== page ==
Earlier this week AdAge reported that Facebook confirmed it is running tests of mid-roll ads in live streams by certain publishing partners. The ads can appear 5 minutes into the live stream and can run for a max of 15 seconds. The ads are drawn from promoted video campaigns already running on Facebook, but advertisers are able to opt out if they’d like.
The test is clearly just a toe in the water for Facebook in inserting ads in live streams, which to date have run ad-free. But, to the extent that the initiative develops further, and possibly evolves to allow pre-roll ads, it would signal an important step forward in Facebook monetizing its live streams and becoming an even bigger player in online video advertising.
Last week, in “Having Conquered Mobile, Facebook Sets Its Sights on Video, But Challenges Loom,” I explained that while Facebook’s massive audience and unparalleled targeting makes it a magnet for video advertisers, its avoidance of pre-roll ads creates challenges in scaling its video opportunity. For all of pre-roll’s challenges, it’s still an incredibly important video ad unit that has been embraced in particular by TV advertisers, who can re-use their spots and extend their TV campaigns.
The challenge is that pre-rolls don’t really fit with Facebook’s News Feed format, as its Founder, Chairman and CEO Mark Zuckerberg justifiably pointed out. However, pre-rolls actually can fit fairly well with live-streams, particularly when they are scheduled in advance or when they’re viewed on-demand (remember, live viewing is just the tip of the iceberg for Facebook Live, a far bigger opportunity is likely on-demand viewing of stored “live” streams subsequently as the videos are shared). Remarkably, even lacking pre-rolls, Facebook is seen by advertisers as being as important as YouTube, long the 800-pound gorilla of the online video industry.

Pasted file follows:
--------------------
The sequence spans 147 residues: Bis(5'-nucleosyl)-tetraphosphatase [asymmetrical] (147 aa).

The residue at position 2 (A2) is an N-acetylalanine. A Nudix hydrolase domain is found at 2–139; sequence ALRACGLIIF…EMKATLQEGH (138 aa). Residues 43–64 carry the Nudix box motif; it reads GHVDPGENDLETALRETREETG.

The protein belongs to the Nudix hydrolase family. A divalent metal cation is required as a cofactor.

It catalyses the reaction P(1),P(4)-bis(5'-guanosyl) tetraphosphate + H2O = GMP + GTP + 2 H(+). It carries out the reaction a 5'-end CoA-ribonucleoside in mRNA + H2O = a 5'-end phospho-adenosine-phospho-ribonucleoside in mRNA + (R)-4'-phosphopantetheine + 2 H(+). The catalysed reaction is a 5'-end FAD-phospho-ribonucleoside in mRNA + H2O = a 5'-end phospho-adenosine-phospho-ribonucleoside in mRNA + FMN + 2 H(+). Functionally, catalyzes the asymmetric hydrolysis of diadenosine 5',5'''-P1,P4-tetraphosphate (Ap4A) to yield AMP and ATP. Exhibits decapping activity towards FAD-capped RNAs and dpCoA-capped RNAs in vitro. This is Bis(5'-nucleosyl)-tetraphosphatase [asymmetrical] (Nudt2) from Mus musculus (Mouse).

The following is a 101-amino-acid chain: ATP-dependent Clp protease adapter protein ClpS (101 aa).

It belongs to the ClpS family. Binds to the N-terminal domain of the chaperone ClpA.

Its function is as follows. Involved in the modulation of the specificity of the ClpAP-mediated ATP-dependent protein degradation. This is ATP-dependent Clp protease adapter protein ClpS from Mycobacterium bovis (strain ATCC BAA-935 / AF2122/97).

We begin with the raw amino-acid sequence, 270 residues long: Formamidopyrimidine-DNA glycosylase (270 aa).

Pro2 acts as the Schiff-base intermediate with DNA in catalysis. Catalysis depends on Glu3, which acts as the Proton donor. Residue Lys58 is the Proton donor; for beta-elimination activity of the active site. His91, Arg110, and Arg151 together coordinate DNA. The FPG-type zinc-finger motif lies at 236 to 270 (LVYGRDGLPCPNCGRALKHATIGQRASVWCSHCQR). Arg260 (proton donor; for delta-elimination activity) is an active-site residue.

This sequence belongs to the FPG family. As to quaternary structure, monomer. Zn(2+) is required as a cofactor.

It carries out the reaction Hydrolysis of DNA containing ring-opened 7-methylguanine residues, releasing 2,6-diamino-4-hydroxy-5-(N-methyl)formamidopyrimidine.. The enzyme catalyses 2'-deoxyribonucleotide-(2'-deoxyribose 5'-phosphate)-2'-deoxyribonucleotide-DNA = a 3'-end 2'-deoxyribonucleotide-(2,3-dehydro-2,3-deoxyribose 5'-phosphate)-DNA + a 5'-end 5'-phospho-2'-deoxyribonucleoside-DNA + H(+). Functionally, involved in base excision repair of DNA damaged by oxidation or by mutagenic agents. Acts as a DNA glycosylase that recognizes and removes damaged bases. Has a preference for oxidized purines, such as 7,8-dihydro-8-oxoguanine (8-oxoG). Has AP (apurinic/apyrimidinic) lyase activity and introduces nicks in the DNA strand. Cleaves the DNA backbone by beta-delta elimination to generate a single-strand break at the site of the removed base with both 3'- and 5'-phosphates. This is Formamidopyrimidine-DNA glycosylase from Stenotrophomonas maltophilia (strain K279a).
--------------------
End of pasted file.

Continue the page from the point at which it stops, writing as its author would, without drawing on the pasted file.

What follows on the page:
For now though, Facebook isn’t talking about pre-rolls, instead focusing on mid-rolls, which is a fine place to start. Though it’s clearly very early days, advertisers are enthusiastic, though more work is needed in brand safety, measurement and targeting.
With monetization still scarce, Facebook is wisely using some of its massive financial resources to pay publishers and creators to incent them to use Facebook Live. As these publishers discover the value of Facebook Live, they’ll push Facebook to aggressively develop monetization. This should move along the mid-roll experiment, and I believe, inevitably lead to pre-rolls as well.
There are still many steps Facebook needs to take, but the foundation looks like it’s being put in place for Facebook to become a major player in in-stream video ads - pre-roll, mid-roll and post-roll. As this comes together, Facebook’s impact on the ad business is going to grow even further.